Evidence-Informed Nursing Service Delivery Models
Aims of Research Program
To examine the emergence of Evidence-informed Nursing Service Delivery Models (ENSDM) and their uptake within the health care system. We define an ENSDM as a transformative model for health services delivery that crosses health care sectors, involves multiple strategies, engages decision-makers (organizational, regional) in supporting implementation and is primarily delivered by or involves the work of nurses. It entails the proactive use of evidence-informed implementation strategies both within and between organizations so as to enhance the rapid uptake of nursing clinical practice guidelines by practitioners and organizations.
To understand how an evidence-informed change model develops in the health care system; to describe how ENSDMs diffuse across the health care system and what they cost; and to examine factors that support, sustain and impede intra-and inter-organizational systems change.
The research platform for this research program is the ongoing RNAO Nursing Best Practice Guidelines (BPG) initiative, which began in Ontario in 1999 and has expanded to several other provinces in Canada and to other countries. The BPG initiative is funded by the Ontario Ministry of Health and Long-term Care (MOHLTC) on a multi-year basis. Change models of national interest are emerging from the RNAO Initiative.
Potential Contribution to Policy and Decision-Making
Decision-makers in health care service delivery organizations, regional health authorities (LIHNs in Ontario) and government must have information on the cost of new service delivery models, the means by which successful models can be more rapidly deployed throughout the health care system, the features of successful models, and variations in these models that better fit the contextual realities of delivering services across sectors (acute, long-term and community care) and in differing geographic environments (e.g. urban versus rural). However, this information is often lacking. This program of research addresses some of these key necessities, by examining a natural “experiment” of a change process.
Guiding Theoretical Framework
An integrated socio-ecological model, informed by three inter-related theories will guide the program of research. While this model provides a framework for generating project-specific propositions, it also addresses a profound gap identified in the literature on evidence-based practice: the need for “whole-system” research that is necessarily multi-level, to increase our understanding of how to improve the implementation and dissemination of evidence-informed best practices.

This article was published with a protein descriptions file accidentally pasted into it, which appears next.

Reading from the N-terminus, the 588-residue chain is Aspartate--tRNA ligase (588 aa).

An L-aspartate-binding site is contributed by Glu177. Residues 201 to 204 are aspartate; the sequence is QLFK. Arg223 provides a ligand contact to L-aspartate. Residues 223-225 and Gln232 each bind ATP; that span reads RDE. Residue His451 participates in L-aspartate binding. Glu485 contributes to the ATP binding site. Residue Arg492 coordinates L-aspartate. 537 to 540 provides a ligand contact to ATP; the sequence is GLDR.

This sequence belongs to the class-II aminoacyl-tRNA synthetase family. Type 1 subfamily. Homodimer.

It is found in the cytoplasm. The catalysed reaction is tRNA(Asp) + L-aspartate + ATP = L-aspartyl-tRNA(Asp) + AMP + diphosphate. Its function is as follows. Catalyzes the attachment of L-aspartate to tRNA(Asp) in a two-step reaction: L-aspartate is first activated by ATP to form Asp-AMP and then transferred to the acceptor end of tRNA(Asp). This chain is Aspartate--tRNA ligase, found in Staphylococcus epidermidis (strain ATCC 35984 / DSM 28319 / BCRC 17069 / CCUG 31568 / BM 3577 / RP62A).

- Nancy Edwards RN PhD (Researcher), Professor, CHSRF/CIHR Nursing Chair, University of Ottawa School of Nursing, Dept. Of Epidemiology & Community Medicine;
- Doris Grinspun RN, PhD(c) (Decision-Maker), Executive Director, Registered Nurses Association of Ontario (RNAO)
Researcher Co-Investigators (12)
Angela Downey PhD CMA FCMA, University of Lethbridge;
David Sharp ACMA MA (Oxon) PhD, University of Western Ontario;
Ali Dastmalchian BA MSc PhD, University of Victoria;
Whitney Berta BSc MBA PhD, University of Toronto;
Barbara Davies RN PhD, University of Ottawa;
Kathy Higuchi RN PhD, University of Ottawa;
Jenny Ploeg RN PhD, McMaster University;
Jennifer Skelly RN PhD, McMaster University;
Ian Graham PhD, University of Ottawa;
Ariella Lang RN PhD, University of Ottawa;
Patricia Marck RN PhD, University of Alberta;
Cecile Michaud RN PhD, Université de Sherbrooke, Campus de Longueuil
Decision-Maker Co-Investigators (7)
Irmajean Banjok RN MScN PhD, RNAO;
Sheila Block BA MA(Econ), RNAO;
Judith Ritchie RN PhD, McGill University Health Centre;
Tazim Virani RN MScN PhD(c), RNAO;
Heather McConnell RN BScN MA(Ed), RNAO;
Ann Lynch RN BScN MSc(A), McGill University Health Centre;
Stephanie Lappan-Gracon, RN MN, RNAO
Incontinence in mid-life women: Developing evidence-based tools to aid in communication and decision
An estimated 1.5 million Canadians experience urinary incontinence, most of who are women. It is difficult to estimate the fecal incontinence as many people are reluctant to admit they have a problem. Early research has shows that women are not well informed or well prepared to discuss incontinence with their physician or other health providers. This may be related to feelings of embarrassment, not knowing enough about incontinence and not having information about the potential treatment options.
With funding from Echo: Improving Women's Health in Ontario (an agency of the Ministry of Health and Long-Term Care), a research team led by Dr. Jennifer Skelly and Dr. Tazim Virani, are conducting a two phase study.
Purpose of the study:
To assemble evidence and then use it to create a tool(s) for Ontario women to assist them in discussion and decision-making with their health care providers related to their urogenital health needs and treatment preferences for urinary (stress, urge, and mixed) and fecal incontinence.
What are the decision-making needs of women experiencing incontinence?
What are the perceived benefits/challenges in using the developed decision aid to meet women's communication and decision-making needs?
What are the recommendations from key informants on how to support women in their decision support requirements?
The research team members are:
Dr. Jennifer Skelly
Dr. Tazim Virani
Dr. Donna Fedorkow
Dr. Dawn Stacey
Dr. Irmajean Bajnok
Mrs. Rishma Nazarali
Two Consumer Members
Ms. Yasmin Parpio
Ms. Angela Joyce
Progress of the study will be posted in this website on a regular basis. Correspondence can be direct to Dr. Tazim Virani at firstname.lastname@example.org